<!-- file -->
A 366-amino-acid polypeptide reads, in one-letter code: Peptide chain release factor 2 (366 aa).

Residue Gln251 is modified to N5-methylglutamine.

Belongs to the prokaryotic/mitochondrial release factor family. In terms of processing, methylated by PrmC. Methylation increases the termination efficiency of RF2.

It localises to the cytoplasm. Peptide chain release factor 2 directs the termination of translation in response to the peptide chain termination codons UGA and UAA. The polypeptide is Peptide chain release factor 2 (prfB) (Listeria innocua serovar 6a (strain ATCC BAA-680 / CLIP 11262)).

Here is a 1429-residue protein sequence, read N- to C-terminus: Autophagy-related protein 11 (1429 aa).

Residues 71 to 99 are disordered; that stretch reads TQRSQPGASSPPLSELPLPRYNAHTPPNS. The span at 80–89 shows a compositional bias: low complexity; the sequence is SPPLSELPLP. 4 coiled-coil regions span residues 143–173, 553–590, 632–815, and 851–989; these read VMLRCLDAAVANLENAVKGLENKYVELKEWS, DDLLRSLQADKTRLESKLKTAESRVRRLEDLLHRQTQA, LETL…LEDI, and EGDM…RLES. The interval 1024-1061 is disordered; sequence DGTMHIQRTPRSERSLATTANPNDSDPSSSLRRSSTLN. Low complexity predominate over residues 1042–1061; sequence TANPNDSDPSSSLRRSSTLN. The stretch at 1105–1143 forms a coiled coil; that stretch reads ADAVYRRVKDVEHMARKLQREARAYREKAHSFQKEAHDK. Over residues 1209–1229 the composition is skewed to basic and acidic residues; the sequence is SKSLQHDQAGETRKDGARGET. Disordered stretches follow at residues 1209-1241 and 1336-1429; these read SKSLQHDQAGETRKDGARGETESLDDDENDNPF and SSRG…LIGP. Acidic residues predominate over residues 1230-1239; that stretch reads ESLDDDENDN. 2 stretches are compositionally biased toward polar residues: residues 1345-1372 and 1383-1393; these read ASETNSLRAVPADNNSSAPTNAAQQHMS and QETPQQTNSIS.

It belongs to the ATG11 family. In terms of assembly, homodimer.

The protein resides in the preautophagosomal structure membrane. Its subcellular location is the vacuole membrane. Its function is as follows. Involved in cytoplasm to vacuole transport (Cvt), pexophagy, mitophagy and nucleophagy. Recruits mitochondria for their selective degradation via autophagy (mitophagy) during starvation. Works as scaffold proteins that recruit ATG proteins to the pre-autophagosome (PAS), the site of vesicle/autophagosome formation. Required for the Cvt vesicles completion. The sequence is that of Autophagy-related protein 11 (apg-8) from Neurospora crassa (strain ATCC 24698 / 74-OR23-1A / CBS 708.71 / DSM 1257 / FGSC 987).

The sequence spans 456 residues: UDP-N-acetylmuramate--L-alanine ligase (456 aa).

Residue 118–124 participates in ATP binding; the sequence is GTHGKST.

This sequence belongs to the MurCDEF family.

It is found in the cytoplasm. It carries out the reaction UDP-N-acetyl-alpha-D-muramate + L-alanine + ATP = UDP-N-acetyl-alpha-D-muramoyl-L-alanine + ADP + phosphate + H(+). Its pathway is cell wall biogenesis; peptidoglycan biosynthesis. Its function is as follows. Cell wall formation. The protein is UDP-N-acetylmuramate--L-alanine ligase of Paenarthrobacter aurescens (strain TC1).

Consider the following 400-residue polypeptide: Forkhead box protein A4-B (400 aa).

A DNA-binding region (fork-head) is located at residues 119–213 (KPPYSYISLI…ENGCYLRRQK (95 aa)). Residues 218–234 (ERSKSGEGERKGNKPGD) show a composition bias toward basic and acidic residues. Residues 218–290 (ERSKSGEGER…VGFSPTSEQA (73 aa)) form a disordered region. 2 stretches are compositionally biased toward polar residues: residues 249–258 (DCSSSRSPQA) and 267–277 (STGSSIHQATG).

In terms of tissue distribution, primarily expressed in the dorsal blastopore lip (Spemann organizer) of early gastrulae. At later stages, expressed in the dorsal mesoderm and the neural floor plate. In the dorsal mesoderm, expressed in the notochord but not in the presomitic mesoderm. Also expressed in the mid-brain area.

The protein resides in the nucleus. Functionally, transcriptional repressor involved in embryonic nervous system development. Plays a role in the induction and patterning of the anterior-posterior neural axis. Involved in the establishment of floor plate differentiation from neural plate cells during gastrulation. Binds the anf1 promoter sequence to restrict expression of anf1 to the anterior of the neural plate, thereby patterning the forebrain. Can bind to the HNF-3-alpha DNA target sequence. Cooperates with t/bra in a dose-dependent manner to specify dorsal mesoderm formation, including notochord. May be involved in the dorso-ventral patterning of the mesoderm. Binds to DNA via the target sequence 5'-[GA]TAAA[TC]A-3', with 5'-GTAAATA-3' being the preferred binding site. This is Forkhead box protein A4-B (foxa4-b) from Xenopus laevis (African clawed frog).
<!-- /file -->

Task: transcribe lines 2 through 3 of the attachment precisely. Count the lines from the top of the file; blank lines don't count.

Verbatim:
Residue Gln251 is modified to N5-methylglutamine.

Belongs to the prokaryotic/mitochondrial release factor family. In terms of processing, methylated by PrmC. Methylation increases the termination efficiency of RF2.